Biose­cu­rity ba­sics

Country Smallholding - - Feature Waterfowl -

Whilst on the sub­ject of care regimes it is also worth re­mind­ing our­selves of the ba­sics of biose­cu­rity. No mat­ter how small your flock of birds may be good biose­cu­rity prac­tices should be fol­lowed, not only to min­i­mize the risk of dis­ease trans­fer within your own poul­try, but also trans­fer to other peo­ple’s birds. Be­low are a few com­mon sense biose­cu­rity mea­sures to build into your daily rou­tine:

Keep poul­try feed un­der cover to de­ter the at­ten­tions of wild birds.

En­sure wa­ter is al­ways fresh, and clean drinkers out at least twice a week, if not more.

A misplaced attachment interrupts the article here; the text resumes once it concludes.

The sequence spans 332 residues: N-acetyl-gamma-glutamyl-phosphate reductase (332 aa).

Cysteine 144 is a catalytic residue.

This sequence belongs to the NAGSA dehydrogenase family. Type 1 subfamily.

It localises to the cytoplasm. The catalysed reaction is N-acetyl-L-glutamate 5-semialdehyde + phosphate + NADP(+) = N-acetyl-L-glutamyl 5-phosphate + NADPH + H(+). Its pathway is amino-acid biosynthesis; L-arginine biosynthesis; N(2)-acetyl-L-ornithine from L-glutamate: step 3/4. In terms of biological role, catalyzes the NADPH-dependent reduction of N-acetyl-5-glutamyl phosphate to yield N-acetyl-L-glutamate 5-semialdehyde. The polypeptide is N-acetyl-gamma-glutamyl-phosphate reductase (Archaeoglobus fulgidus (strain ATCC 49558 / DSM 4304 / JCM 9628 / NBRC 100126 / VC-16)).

Re­place any wa­ter that be­comes soiled with drop­pings.

Quar­an­tine any stock that has been off site (such as to a poul­try show) for at least seven days.

Quar­an­tine new stock for at least two weeks be­fore bring­ing the birds into con­tact with ex­ist­ing stock.

Clean your clothes and boots af­ter vis­it­ing an­other poul­try es­tab­lish­ment, show, or sale.

If you have more than one pen of birds, con­sider us­ing a dis­in­fec­tant boot wash.

Don’t share trans­porta­tion crates or feed­ing equip­ment with other keep­ers.

Al­ways dis­in­fect trans­porta­tion crates be­fore and af­ter use.

Wash your hands be­fore and af­ter han­dling poul­try.

Keep ver­min such as rats and mice un­der con­trol.

Biose­cu­rity is all about dis­ease pre­ven­tion. By fol­low­ing th­ese sim­ple pre­cau­tions, you will go a long way to pro­tect­ing your flock from in­fec­tious dis­eases.

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